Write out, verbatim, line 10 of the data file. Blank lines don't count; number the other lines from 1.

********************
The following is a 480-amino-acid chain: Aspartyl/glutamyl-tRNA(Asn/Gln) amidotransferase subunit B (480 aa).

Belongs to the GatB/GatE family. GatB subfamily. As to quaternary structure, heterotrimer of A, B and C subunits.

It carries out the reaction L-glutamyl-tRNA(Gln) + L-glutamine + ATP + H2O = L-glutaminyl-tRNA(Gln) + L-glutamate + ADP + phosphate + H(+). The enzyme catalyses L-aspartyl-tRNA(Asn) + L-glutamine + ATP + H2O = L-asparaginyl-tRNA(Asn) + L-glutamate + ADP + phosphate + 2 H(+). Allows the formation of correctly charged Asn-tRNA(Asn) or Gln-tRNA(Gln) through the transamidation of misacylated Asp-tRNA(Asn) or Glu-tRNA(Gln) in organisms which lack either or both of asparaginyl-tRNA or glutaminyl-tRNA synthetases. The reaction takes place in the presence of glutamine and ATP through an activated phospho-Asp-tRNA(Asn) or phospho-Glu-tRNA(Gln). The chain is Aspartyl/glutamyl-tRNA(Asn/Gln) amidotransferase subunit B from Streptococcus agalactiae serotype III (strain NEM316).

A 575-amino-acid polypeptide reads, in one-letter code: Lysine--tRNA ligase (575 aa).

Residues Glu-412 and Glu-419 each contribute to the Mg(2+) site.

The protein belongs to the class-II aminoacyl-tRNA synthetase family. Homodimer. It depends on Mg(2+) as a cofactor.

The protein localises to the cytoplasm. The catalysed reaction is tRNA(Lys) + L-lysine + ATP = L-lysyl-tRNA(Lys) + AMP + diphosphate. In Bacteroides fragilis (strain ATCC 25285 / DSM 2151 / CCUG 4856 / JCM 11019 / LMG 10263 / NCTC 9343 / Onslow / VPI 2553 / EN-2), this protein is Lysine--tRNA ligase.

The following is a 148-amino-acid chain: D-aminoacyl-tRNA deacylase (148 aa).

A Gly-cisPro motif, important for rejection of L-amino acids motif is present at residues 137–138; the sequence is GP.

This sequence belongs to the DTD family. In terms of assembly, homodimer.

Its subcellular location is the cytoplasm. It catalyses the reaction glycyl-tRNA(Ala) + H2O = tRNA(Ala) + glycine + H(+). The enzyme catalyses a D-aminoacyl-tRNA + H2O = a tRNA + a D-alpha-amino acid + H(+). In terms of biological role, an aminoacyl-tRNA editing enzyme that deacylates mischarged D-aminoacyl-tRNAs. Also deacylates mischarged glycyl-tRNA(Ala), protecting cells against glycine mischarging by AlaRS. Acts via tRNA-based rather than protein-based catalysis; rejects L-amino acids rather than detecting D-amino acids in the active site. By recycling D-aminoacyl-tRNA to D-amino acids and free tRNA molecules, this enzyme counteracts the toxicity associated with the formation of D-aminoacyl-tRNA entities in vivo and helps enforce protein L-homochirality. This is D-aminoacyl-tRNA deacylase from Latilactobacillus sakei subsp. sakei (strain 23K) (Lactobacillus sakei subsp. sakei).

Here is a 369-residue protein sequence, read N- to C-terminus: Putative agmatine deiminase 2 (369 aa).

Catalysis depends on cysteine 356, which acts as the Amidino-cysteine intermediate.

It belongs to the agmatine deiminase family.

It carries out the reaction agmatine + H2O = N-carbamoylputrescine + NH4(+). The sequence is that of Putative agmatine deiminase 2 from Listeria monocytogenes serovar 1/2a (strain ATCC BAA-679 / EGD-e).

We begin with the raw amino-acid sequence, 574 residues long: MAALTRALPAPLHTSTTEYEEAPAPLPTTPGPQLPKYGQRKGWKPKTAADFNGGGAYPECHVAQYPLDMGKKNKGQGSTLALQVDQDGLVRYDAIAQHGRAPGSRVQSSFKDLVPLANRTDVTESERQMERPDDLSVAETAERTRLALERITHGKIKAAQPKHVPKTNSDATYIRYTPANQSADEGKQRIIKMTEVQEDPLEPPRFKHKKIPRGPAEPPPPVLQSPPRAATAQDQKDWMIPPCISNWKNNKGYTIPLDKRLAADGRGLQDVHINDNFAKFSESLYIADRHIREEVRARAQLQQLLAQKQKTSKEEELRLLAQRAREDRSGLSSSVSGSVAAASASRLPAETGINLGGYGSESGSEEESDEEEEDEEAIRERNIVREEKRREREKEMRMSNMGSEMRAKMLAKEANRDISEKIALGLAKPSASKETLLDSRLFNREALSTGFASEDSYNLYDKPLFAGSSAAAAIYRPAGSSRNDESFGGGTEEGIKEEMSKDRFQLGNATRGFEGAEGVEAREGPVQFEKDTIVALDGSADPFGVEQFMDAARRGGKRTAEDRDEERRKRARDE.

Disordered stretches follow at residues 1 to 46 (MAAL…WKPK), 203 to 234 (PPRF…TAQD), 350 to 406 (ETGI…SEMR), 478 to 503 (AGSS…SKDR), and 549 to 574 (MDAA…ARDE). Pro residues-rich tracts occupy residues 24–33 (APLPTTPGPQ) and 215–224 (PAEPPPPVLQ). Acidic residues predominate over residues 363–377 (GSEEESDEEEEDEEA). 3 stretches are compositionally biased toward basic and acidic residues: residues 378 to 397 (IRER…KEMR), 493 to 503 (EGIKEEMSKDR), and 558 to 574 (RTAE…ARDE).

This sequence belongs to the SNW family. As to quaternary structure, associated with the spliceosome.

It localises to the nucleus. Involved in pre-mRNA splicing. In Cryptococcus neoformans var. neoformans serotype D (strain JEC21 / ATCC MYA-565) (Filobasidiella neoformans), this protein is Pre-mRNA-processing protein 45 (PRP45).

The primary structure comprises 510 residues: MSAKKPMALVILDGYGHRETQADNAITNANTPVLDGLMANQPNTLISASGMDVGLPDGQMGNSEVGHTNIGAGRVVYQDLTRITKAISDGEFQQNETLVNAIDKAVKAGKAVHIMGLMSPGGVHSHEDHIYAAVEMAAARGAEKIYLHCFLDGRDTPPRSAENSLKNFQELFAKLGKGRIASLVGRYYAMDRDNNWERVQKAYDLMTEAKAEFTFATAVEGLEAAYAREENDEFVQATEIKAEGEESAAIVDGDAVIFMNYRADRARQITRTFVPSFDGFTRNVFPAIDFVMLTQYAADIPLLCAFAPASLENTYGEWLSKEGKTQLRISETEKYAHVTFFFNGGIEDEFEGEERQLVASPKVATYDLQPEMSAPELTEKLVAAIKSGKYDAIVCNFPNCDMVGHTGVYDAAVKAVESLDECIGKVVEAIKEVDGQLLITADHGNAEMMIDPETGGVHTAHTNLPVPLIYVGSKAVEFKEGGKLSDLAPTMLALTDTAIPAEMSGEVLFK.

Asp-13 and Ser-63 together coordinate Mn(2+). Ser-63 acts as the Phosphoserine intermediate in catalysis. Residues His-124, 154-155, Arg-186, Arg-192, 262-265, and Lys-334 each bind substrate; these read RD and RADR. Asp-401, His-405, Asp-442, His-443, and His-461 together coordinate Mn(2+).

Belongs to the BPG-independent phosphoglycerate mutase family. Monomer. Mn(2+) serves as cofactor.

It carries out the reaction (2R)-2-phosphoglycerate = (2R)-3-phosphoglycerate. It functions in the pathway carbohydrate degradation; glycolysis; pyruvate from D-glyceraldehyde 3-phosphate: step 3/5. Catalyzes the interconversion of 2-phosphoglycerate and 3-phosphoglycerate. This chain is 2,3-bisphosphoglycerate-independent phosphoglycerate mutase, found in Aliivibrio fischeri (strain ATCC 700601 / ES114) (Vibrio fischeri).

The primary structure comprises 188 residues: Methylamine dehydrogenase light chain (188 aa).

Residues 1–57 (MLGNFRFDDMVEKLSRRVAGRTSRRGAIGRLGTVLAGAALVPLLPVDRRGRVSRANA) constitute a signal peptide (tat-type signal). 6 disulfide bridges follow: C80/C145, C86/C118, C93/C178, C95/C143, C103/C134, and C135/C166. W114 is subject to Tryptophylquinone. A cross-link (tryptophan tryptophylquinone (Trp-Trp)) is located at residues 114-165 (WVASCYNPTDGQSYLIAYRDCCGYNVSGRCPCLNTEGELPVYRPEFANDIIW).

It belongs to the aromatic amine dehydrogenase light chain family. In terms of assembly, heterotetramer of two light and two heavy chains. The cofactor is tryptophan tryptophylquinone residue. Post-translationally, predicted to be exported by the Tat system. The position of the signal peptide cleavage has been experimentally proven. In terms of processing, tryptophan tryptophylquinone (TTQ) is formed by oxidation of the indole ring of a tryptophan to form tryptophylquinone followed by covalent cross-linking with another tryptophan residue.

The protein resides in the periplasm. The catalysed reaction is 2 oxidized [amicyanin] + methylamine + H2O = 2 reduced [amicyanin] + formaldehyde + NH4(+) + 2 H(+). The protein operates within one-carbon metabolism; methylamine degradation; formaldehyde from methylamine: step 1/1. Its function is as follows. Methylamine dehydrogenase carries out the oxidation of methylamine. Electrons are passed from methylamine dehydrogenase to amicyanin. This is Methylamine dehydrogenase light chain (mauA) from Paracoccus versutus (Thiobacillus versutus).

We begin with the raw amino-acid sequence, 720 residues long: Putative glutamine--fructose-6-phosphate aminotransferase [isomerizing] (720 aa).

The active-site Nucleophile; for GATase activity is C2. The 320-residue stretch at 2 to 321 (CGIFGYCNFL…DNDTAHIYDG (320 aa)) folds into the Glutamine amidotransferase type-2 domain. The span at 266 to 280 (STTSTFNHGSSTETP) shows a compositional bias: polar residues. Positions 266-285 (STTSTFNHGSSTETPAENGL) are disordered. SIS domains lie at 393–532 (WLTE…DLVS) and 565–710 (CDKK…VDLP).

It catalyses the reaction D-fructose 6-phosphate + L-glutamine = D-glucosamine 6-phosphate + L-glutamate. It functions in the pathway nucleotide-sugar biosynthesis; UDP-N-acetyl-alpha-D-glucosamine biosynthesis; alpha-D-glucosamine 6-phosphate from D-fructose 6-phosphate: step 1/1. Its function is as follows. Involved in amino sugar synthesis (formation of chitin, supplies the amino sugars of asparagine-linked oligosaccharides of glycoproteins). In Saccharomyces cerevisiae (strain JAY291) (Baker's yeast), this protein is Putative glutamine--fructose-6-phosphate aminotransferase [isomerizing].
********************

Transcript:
This sequence belongs to the DTD family. In terms of assembly, homodimer.